Central American migrants traveling through Mexico towards the United States face many potential dangers during their time in Mexico territory. Robbers, assailants, gangs, and corrupt police and officials patrol common migrant pathways to rob, abuse, and assault them as they pass. Additional dangers come from wildlife or a possible accident on the cargo train many migrants utilize to travel northward.
On top of all these dangers, a new threat is quickly gaining in severity and frequency. Los Zetas, a powerful gang made up of ex-soldiers from Mexico, has targeted migrants in order to exhort money and increase their power.
A common way that the Zetas harm migrants is through kidnappings. Migrants are kidnapped along the route northwards, and then held for ransom from their families.
The Zetas have mostly likely targeted migrants for these kidnappings because their vulnerable situation as undocumented in the country makes them “easy prey.” Many travel alone or in small groups. Their undocumented status causes them to seek out unpopulated areas for traveling and to avoid authorities. These factors make it easier for the kidnappers to assault them during the journey. The victim is then brought to a remote location and the family is contacted.
The victims of the Zetas are rarely “random.” Certain migrants are chosen whom the Zetas believe to have relatives that will be able to pay large ransoms. Migrants with relatives already living in the United States seem to be targeted. Nevertheless, there are cases where migrants with very poor families have been kidnapped. In these cases, there is money available because the family has borrowed money from family and neighbors and has saved it away in order to pay the smuggler or “coyote” to cross the northern border into the U.S. The money is considered an “investment” in the earnings that the family member will hopefully gain in the United States. When the money is used to pay the kidnappers, the family is financially devastated and left in debt. Sometimes families need to borrow even more money to meet the demands of the kidnappers.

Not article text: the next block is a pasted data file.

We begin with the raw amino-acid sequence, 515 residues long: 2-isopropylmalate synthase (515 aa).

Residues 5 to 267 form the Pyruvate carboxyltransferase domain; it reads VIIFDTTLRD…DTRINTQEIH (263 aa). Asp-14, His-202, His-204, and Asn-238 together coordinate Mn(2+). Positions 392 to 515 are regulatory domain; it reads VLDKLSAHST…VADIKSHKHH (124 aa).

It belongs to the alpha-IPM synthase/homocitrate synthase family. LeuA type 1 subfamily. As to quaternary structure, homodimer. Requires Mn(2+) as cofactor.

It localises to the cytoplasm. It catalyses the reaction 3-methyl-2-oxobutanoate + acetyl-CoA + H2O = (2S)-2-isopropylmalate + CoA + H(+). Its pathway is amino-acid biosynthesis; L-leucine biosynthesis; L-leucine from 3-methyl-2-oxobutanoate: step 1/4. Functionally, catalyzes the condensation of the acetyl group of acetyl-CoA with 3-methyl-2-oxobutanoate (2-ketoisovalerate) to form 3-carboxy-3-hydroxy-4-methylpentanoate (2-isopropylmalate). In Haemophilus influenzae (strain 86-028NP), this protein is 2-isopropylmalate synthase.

Once the money has been received, the victims are usually set free. In many cases, the Zetas make special arrangements with the family to use their networks to cross the migrant into the United States after the ransom is paid. Nevertheless, trickery is common and these promises aren’t always fulfilled. In other cases, victims are simply left in the street. Unfortunately, it is not always possible to pay, and executions are also practiced.
The Zetas are able to exercise their choices of victims because they have “people” in many different places. They have infiltrated the migrant shelters to scope out victims. They spend time at the train tracks where migrants gather before traveling northwards on the cargo trains. For example, volunteers at the Casa del Migrante in Arriaga, where the cargo train begins its route, have observed men in military-style clothing recording with a video camera at the train tracks.